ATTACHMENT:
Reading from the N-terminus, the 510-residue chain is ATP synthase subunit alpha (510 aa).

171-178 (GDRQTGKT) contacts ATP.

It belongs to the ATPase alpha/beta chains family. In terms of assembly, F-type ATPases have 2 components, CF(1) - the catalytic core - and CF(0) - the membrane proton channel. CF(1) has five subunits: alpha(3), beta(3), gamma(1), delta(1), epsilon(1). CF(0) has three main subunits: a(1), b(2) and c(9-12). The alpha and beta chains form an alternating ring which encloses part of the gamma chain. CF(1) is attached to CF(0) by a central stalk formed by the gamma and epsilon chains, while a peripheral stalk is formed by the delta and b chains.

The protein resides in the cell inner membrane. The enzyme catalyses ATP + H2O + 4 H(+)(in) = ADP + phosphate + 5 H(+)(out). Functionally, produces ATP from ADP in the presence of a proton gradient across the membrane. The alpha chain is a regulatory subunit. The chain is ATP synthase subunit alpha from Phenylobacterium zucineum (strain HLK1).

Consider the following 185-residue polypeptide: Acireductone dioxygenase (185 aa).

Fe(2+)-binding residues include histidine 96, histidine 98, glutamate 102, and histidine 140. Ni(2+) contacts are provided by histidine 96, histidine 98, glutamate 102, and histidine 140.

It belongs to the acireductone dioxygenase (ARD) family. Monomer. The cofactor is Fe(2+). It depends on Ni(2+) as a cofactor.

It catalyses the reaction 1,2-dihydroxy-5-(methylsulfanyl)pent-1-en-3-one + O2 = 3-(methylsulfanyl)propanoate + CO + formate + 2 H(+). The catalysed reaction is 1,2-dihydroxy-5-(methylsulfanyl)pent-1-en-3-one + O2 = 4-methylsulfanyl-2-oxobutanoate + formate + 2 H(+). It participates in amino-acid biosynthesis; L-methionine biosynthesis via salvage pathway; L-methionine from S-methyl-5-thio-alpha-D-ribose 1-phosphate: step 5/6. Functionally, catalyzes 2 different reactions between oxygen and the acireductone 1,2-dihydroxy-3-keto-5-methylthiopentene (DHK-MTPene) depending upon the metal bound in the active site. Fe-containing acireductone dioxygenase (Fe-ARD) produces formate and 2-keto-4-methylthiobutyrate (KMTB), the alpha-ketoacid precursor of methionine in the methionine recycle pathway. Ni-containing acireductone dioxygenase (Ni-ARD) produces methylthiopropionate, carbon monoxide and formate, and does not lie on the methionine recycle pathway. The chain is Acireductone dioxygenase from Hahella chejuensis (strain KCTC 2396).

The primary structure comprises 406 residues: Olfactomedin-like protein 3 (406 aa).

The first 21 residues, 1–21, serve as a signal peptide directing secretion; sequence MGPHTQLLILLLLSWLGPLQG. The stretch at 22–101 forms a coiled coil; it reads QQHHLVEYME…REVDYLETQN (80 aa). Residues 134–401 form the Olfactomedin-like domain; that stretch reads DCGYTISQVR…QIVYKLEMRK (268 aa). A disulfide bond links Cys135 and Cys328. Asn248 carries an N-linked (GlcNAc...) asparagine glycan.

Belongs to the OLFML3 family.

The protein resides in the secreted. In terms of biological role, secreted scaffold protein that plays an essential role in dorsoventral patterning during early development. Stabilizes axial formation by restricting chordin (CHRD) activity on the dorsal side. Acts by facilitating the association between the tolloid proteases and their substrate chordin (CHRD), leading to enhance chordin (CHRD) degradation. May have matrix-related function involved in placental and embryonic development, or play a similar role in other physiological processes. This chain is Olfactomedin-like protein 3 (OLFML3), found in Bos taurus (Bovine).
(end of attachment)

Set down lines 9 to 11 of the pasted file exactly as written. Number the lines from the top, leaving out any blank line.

The primary structure comprises 406 residues: Olfactomedin-like protein 3 (406 aa).

The first 21 residues, 1–21, serve as a signal peptide directing secretion; sequence MGPHTQLLILLLLSWLGPLQG. The stretch at 22–101 forms a coiled coil; it reads QQHHLVEYME…REVDYLETQN (80 aa). Residues 134–401 form the Olfactomedin-like domain; that stretch reads DCGYTISQVR…QIVYKLEMRK (268 aa). A disulfide bond links Cys135 and Cys328. Asn248 carries an N-linked (GlcNAc...) asparagine glycan.

Belongs to the OLFML3 family.